It is by an excremental path that Jules decides to quit "the life" (146) as a hit man for Marsellus. As has already been noted, the first dialogue between Jules and Vincent concerning their near-death experience is replete with their characteristic, and characteristically unthinking, anal vulgarity. When in the movie's concluding coffee-shop scene they take up for a second time what for Jules is "the miracle we witnessed" (145), their discussion begins when Jules declines Vincent's offer of some sausage. "I don't eat pork," he says. When asked why not, he responds with Old Testament revulsion. "Pigs sleep and root in shit," Jules remarks with indignant hauteur. "That's a filthy animal. I don't wanna eat nothin' that ain't got enough sense to disregard its own feces" (144). As the conversation proceeds, Vincent interrupts because, he says pointedly, "I gotta take a shit. To be continued" (148). Vincent's punning allusion to the structure of the movie--it is interrupted in order "to be continued"--in fact assimilates that structure to the anal coding which underlies it. When Vincent returns, it is to walk in on the robbery-in-progress. Of course, according to the logic at work in this film it is, as it must be, the woman who is hysterical, her male partner, along with Jules, able to maintain his cool and negotiate a non-violent settlement, as if the threat of violence came from the woman alone.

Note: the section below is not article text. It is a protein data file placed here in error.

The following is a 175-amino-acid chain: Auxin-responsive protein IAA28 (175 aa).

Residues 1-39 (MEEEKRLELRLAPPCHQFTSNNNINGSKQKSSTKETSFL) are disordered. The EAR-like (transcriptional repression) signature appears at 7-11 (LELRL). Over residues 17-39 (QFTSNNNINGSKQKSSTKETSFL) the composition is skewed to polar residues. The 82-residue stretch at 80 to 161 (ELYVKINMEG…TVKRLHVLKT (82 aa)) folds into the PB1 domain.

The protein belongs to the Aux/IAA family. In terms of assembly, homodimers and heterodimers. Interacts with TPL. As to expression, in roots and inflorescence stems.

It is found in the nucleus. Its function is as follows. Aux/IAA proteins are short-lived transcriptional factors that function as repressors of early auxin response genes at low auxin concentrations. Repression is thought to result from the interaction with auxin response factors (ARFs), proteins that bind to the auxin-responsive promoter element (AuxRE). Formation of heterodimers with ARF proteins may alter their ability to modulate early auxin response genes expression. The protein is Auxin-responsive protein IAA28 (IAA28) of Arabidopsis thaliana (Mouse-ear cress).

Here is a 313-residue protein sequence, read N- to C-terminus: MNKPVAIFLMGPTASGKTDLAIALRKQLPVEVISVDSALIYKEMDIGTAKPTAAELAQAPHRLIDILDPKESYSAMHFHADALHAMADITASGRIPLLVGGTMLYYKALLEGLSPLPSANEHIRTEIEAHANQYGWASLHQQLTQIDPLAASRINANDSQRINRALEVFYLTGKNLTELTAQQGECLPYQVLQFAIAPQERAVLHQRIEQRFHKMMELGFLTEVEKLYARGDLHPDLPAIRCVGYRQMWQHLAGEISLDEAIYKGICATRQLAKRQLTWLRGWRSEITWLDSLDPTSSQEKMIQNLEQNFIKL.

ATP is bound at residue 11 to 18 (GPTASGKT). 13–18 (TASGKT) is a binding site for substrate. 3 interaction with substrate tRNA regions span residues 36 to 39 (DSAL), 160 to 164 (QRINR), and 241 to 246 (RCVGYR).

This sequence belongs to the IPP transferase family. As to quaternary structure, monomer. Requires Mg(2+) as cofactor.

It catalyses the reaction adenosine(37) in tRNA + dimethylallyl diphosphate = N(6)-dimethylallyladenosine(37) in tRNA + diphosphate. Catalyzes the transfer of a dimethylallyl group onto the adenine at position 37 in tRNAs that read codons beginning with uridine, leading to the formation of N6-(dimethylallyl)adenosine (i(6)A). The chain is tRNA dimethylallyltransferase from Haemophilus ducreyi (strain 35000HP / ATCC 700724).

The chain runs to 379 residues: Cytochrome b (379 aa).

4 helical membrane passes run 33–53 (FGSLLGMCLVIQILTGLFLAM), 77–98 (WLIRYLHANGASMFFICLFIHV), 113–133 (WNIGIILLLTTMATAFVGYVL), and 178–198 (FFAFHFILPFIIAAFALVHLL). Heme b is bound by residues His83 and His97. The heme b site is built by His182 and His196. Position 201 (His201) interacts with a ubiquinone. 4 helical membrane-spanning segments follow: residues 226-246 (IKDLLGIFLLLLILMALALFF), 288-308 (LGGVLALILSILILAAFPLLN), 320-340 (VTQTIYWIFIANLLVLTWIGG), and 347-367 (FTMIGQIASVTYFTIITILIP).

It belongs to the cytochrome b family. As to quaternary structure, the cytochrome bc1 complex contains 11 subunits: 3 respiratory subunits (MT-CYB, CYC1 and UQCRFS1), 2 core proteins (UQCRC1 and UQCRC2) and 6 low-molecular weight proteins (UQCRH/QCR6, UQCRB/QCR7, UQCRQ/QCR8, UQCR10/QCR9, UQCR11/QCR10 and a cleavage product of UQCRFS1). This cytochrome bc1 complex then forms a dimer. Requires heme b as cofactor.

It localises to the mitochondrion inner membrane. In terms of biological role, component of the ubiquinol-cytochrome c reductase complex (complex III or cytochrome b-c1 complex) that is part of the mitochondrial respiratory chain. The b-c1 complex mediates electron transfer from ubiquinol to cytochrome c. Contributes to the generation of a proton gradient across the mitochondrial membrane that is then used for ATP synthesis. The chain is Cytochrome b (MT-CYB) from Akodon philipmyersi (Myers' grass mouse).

How does this scene end? With an affirmation of the film's apotropaic anality. At the end, Jules, heretofore an angel of death, is "tryin, as he says, "tryin' real hard to be a shepherd" (158). Jules' language--his discourse--concerning the nature of his religious conversion, which Vincent has ridiculed mercilessly, does not represent in any way a change in the movie's fundamental obsession with the bodily site that constitutes the place of whatever sacredness might be possible in the world of this movie. To the contrary, his language bespeaks the unconsciousness of its incarnation. Obsessed with the aforementioned passage from Ezekiel, Jules recites the now familiar words: "The path of the righteous man ..." (157). But if one were to question what this phrase means, one would discover that "righteous" derives from the same root as "rectum" and "erection," so that the "path of the righteous man"[20] encrypts in its etymology what has been the thematic course of the entire film. As Jules' subsequent language discloses against Jules' conscious intent, it has "meant your ass." Denying this meaning, Jules reviews his earlier self-interpretation.

I been sayin' that shit for years. And if you ever heard it, it meant your ass. I never really questioned what it meant. I thought it was just a cold-blooded thing to say to a motherfucker 'fore you popped a cap in his ass. But I saw some shit this mornin' made me think twice. Now I'm thinkin', it could mean you're the evil man. And I'm the righteous man. And Mr. .45 here, he's the shepherd protecting my righteous ass in the valley of darkness. Or it could be you're the righteous man and I'm the shepherd and it's the world that's evil and selfish. I'd like that. But that shit ain't the truth. (158)